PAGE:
This week saw me take on the Atacama desert, the driest non poplar desert in the world and I can see why.
When I first did my research on this challenge, 3 main areas of concern for difficulty in riding conditions were highlighted. One being Patagonian winds, which we have experienced and overcome, the second being the hot and dry conditions of the Aticama desert, the third will be revealed on future blog.
The heats I was cycling in were high 30s and low 40s. To that end I would cycle early to ensure the majority of the distance was covered before it’s peak heat time which is about 15:00hrs. As with most desert environments, when the heat is at its peak then big winds blow through and this was the case like clockwork everyday, however nothing like I had experienced in Patagonia.
The area is huge for mining, especially copper and so huge huge trucks and low loaders would take up the whole highway. The region too is famous for observatories with an amazing view of the night sky with no light pollution for miles, one satisfaction of sleeping out.
We finally managed to get our equipment from our container in Santiago, and so my risky decision to start with limited equipment did pay off, I now have plenty of clean Lycra to use instead of repeatedly wearing the same ones.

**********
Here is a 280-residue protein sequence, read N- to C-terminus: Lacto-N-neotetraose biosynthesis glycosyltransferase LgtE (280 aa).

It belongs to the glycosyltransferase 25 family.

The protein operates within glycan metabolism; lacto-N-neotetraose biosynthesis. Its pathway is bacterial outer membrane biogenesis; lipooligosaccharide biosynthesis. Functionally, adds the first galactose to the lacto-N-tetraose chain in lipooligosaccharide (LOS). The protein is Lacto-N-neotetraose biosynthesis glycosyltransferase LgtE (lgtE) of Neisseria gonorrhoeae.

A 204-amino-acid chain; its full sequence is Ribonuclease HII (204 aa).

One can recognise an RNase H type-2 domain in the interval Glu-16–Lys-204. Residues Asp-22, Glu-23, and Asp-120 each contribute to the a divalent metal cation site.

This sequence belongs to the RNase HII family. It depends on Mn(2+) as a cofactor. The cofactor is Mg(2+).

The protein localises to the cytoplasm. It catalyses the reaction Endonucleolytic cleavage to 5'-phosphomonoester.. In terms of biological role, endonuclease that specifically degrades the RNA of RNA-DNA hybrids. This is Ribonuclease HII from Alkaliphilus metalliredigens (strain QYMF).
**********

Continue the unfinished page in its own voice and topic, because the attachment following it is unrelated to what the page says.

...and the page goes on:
Yesterday I had to facilitate a media interview for a Sky documentary in May, and so a team flew out to conduct this. This meant me having a couple of shorter days riding to ensure this was conducted but I had anticipated this and covered more miles in the build up so as to not compromise my timelines.
I am now 3225 miles into the challenge, 2 days away from Peru, 25 days into the challenge which is half way and still just over a week ahead of the world record for South America.
I was kindly informed that the winds always blow north in Peru, which is perfect for 2400km and a potential look forward, however I too was told the same about Patagonia but that wasn’t the case.